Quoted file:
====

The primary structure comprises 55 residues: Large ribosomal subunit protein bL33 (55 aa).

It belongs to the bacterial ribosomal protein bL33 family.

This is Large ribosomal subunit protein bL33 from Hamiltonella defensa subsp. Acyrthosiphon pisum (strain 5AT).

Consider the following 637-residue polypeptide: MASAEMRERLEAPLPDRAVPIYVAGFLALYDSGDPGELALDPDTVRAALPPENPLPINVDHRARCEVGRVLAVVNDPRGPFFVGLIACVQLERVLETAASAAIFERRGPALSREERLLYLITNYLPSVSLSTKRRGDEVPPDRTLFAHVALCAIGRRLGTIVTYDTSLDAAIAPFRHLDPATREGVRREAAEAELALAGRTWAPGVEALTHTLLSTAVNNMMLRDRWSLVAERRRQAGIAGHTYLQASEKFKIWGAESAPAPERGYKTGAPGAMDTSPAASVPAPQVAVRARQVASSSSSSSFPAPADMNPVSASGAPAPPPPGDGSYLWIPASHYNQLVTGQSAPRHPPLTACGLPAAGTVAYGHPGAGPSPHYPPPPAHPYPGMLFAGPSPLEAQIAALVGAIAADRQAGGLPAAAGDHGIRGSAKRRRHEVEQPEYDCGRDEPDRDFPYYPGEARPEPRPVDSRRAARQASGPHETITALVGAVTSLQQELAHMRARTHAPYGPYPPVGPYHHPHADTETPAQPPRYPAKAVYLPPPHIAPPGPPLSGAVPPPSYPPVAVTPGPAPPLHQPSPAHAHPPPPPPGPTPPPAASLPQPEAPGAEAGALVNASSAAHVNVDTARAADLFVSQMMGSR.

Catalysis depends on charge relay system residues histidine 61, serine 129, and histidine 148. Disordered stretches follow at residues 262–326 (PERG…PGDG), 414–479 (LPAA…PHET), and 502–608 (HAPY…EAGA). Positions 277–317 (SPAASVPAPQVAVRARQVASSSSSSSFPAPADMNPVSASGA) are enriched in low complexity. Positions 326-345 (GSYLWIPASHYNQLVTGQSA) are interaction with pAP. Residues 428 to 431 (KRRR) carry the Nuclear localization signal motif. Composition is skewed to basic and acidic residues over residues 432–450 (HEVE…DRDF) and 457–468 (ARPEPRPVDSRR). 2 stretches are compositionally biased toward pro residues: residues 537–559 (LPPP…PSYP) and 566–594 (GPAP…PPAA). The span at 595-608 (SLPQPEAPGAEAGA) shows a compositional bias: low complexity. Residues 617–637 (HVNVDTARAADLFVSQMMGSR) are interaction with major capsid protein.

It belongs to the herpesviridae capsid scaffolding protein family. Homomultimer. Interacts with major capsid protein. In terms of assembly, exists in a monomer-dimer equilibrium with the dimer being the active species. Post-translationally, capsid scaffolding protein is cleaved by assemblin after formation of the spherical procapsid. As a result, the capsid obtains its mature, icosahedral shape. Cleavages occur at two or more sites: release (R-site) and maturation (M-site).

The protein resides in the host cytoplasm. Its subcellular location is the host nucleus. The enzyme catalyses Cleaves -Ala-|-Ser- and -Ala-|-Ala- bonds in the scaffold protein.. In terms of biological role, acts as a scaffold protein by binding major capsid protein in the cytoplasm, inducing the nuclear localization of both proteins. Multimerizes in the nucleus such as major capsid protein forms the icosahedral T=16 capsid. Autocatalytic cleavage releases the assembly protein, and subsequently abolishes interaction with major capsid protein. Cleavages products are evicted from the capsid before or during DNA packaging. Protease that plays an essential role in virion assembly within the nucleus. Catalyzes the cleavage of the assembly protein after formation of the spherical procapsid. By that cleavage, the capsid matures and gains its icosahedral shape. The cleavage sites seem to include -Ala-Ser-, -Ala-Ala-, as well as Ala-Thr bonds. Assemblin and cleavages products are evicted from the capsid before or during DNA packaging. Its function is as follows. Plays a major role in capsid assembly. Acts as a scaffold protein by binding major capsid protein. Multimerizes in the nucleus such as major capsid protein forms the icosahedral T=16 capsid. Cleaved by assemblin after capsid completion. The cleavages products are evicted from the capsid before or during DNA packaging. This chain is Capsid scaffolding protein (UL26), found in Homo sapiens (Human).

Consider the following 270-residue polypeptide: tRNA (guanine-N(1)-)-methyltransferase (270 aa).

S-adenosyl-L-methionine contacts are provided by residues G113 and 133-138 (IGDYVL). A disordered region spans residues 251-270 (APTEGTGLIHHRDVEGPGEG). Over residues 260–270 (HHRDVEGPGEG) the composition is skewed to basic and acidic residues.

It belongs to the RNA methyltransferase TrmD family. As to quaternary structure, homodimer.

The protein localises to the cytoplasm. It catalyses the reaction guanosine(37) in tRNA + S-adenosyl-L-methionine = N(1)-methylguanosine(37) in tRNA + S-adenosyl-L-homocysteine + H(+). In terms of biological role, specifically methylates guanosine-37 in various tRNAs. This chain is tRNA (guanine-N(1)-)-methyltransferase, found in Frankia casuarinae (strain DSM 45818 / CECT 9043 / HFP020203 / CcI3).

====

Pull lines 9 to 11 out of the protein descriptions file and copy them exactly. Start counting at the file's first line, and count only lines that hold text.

S-adenosyl-L-methionine contacts are provided by residues G113 and 133-138 (IGDYVL). A disordered region spans residues 251-270 (APTEGTGLIHHRDVEGPGEG). Over residues 260–270 (HHRDVEGPGEG) the composition is skewed to basic and acidic residues.

It belongs to the RNA methyltransferase TrmD family. As to quaternary structure, homodimer.

The protein localises to the cytoplasm. It catalyses the reaction guanosine(37) in tRNA + S-adenosyl-L-methionine = N(1)-methylguanosine(37) in tRNA + S-adenosyl-L-homocysteine + H(+). In terms of biological role, specifically methylates guanosine-37 in various tRNAs. This chain is tRNA (guanine-N(1)-)-methyltransferase, found in Frankia casuarinae (strain DSM 45818 / CECT 9043 / HFP020203 / CcI3).